24 Signs You Were Emotionally Neglected as a Child
If you have experienced emotional abuse, the following post could be potentially triggering. You can contact the Crisis Text Line by texting “START” to 741741.
If you experienced emotional neglect as a kid, you may not have initially felt the effects. In fact, you may not have realized you were experiencing any type of neglect at all. Sometimes we don’t realize until we’re older how deeply neglect has impacted our lives. Recognizing this neglect can be a difficult process, continuing to impact our mental health years later.
We wanted to know what “signs” people who grew up emotionally neglected can see today, so we asked our mental health community to share what they’ve recognized. If you see one of these signs when looking back on your childhood, this is your reminder you’re not alone.
Here’s what our community shared with us:
- “When someone’s legitimately nice to me, I’m terrified of what they might actually be planning to do to me.” — Toni H.
- “Feeling like I don’t exist. I have no value. No matter what I do it’s not good enough. I can’t be loved unless I do everything right. I panic when I get ignored. I’m afraid everyone will leave. I could go on.” — Katina M.
- “Being called ‘sensitive’ because they often see me crying about things that aren’t such a big deal. Little did they know I was dealing with bigger things I don’t talk about because I feel like my reasons won’t be validated.” — Emelette S.
- “Driving people away because I only reach out when I need emotional support, never when things are good. When things are good, I can do things completely alone. I don’t ask to see or spend time with anyone.” — Erin S.
- “I have a very strong startle effect. If someone speaks to me or comes up behind me when I don’t know they are there, I jump and get scared out of my mind. Flight-or-fight adrenaline immediately. It’s from a childhood of not knowing how my father would act when he came home, so we braced ourselves. This caused me to scare and startle easily.” — Jodi M.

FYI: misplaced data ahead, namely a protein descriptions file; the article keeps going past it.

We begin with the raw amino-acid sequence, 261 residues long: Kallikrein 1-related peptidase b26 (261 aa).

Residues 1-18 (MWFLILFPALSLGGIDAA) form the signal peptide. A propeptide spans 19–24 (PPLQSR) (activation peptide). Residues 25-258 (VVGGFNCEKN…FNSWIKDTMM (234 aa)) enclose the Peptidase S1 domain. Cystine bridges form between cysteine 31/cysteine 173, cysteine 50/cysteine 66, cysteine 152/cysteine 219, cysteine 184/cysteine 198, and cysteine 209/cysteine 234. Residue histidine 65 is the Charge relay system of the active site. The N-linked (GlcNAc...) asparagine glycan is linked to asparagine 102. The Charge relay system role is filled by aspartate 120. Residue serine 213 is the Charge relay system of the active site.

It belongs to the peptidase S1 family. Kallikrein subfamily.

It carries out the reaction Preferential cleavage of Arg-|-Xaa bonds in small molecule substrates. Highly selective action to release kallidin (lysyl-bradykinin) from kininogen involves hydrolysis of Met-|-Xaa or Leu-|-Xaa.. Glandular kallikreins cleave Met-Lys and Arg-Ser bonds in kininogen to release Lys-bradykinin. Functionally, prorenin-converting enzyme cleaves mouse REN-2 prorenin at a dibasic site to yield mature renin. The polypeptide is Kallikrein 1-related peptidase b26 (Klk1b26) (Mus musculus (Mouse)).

- “It’s difficult for me to talk about how I’m feeling because I feel like no one cares because growing up no one asked or cared about how I felt, and it’s not something I’m used to.” — Jegan B.
- “Major stomach issues. Started going to the doctor for it when I was about 9 years old. Still deal with it. Nausea, vomiting, etc. Nerves are so bad, it’s part of my life.” — Andrea S.
- “I’m emotionally unavailable with everything and everyone outside of my inner circle. While I am able to interact with people, I don’t attach myself to anyone for fear of being hurt.” — Lisa S.
- “I think people who are nice to me have alternate motives. When people try to give me things such as compliments or physical things, I ask what the catch is. I am overly needy and clingy.” — Ashlee S.
- “I prefer to be alone now because I don’t know how to emotionally handle having people wanting to be around me. It sucks because mid-hangout, I want to go home or want them to go home because I’m so drained or don’t know how to stay social.” — Sarah S.
- “The fear and uneasiness I feel having to depend on anyone for anything. I feel like if I ever ask anyone a favor and they forget, it just revalidates that I am easily forgotten and unimportant.” — Kaitlin M.
- “Needing constant reassurance that my husband really loves me as much as he says he does. And obsessing over my birthday, which was always ignored by my parents while my brothers had awesome parties.” — Des S.